Shooting shattered town’s ‘hope for the future’
THE tragic death of 19-year-old Kumanjayi Walker won't soon be forgotten by the community in Yuendumu, with indigenous artist and proud Warlpiri man Otto Sims telling the NT News thehope the community had for a better future was now "shattered".
"We, the Warlpiri people of the tribe of Yuendumu, had high hopes for 2020," Mr Sims said.
"Just last week we put a meeting notice up.
"We were going to try and make our community a better place to live and work together.
"Now, we're back at square one."
Mr Sims, 51, said that despite media reports to the contrary, no riots had taken place in the community since Mr Walker's death.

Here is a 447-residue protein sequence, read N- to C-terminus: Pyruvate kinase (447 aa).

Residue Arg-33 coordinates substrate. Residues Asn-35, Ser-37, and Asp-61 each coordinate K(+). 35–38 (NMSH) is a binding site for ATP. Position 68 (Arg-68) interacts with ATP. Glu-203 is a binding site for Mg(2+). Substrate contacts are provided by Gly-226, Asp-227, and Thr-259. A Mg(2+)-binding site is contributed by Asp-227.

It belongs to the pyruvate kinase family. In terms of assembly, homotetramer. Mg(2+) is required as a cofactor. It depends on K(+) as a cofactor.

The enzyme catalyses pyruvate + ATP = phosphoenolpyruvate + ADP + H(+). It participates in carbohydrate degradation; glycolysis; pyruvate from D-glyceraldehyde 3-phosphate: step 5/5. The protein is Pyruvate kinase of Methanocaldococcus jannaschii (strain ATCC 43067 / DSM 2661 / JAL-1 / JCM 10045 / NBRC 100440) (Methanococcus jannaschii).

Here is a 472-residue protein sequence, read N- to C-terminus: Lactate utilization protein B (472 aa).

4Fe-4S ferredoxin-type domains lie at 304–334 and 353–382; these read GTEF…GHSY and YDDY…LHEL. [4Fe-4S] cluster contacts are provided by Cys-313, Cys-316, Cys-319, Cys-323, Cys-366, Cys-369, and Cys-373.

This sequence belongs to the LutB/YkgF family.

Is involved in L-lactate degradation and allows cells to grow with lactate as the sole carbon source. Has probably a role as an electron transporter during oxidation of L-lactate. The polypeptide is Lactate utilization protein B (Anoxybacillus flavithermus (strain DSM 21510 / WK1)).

"We are planning a peaceful protest in remembrance of Kumanjayi and are teaching our young people to protest with non-violence," Mr Sims said.
"Indigenous people need to stand in solidarity with one voice to stop police brutality."
He said many in the community were questioning whether the events over the weekend really happened, saying it all felt like something "out of a movie".
"People are angry deep inside," Mr Sims said.
The collective psyche of the Indigenous community in Yuendumu had been triggered, according to Mr Sims, with the weekend's events bringing back memories of historical mistreatment.
"I take it all seriously. It breaks my spirit.
"All those things that happened to our people.
"All the black deaths in custody and loved ones we lost. My uncle died in custody in Katherine.
"It reminds me of all that. I've tried to forget about it."
A government source with direct contact with both NT Police and the community in Yuendumu revealed on Monday that a pair of scissors was used to stab the police officer who fired the fatal shots on Saturday evening.